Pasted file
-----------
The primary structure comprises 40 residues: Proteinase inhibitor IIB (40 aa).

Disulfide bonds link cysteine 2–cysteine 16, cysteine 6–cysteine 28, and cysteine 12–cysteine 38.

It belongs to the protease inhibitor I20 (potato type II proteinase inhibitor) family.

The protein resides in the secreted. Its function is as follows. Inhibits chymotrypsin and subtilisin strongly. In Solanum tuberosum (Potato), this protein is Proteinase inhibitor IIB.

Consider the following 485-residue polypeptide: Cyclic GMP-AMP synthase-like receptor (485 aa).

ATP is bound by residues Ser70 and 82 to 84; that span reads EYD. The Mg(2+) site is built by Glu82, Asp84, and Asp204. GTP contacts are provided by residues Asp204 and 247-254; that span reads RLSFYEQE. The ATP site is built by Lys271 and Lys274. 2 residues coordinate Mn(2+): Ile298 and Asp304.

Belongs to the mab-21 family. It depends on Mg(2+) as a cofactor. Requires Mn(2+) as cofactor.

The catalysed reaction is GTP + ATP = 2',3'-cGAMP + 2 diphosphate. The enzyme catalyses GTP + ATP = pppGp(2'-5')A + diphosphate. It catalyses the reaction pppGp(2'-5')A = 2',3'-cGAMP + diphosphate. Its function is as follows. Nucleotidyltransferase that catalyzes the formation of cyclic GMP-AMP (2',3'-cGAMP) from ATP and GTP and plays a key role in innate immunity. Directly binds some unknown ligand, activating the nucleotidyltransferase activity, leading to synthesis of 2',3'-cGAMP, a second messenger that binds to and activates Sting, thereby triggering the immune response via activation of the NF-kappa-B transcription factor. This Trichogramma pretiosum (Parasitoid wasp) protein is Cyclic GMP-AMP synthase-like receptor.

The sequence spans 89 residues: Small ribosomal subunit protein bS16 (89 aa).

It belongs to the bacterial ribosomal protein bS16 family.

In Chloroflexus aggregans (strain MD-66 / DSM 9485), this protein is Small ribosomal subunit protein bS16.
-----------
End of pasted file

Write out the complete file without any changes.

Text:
The primary structure comprises 40 residues: Proteinase inhibitor IIB (40 aa).

Disulfide bonds link cysteine 2–cysteine 16, cysteine 6–cysteine 28, and cysteine 12–cysteine 38.

It belongs to the protease inhibitor I20 (potato type II proteinase inhibitor) family.

The protein resides in the secreted. Its function is as follows. Inhibits chymotrypsin and subtilisin strongly. In Solanum tuberosum (Potato), this protein is Proteinase inhibitor IIB.

Consider the following 485-residue polypeptide: Cyclic GMP-AMP synthase-like receptor (485 aa).

ATP is bound by residues Ser70 and 82 to 84; that span reads EYD. The Mg(2+) site is built by Glu82, Asp84, and Asp204. GTP contacts are provided by residues Asp204 and 247-254; that span reads RLSFYEQE. The ATP site is built by Lys271 and Lys274. 2 residues coordinate Mn(2+): Ile298 and Asp304.

Belongs to the mab-21 family. It depends on Mg(2+) as a cofactor. Requires Mn(2+) as cofactor.

The catalysed reaction is GTP + ATP = 2',3'-cGAMP + 2 diphosphate. The enzyme catalyses GTP + ATP = pppGp(2'-5')A + diphosphate. It catalyses the reaction pppGp(2'-5')A = 2',3'-cGAMP + diphosphate. Its function is as follows. Nucleotidyltransferase that catalyzes the formation of cyclic GMP-AMP (2',3'-cGAMP) from ATP and GTP and plays a key role in innate immunity. Directly binds some unknown ligand, activating the nucleotidyltransferase activity, leading to synthesis of 2',3'-cGAMP, a second messenger that binds to and activates Sting, thereby triggering the immune response via activation of the NF-kappa-B transcription factor. This Trichogramma pretiosum (Parasitoid wasp) protein is Cyclic GMP-AMP synthase-like receptor.

The sequence spans 89 residues: Small ribosomal subunit protein bS16 (89 aa).

It belongs to the bacterial ribosomal protein bS16 family.

In Chloroflexus aggregans (strain MD-66 / DSM 9485), this protein is Small ribosomal subunit protein bS16.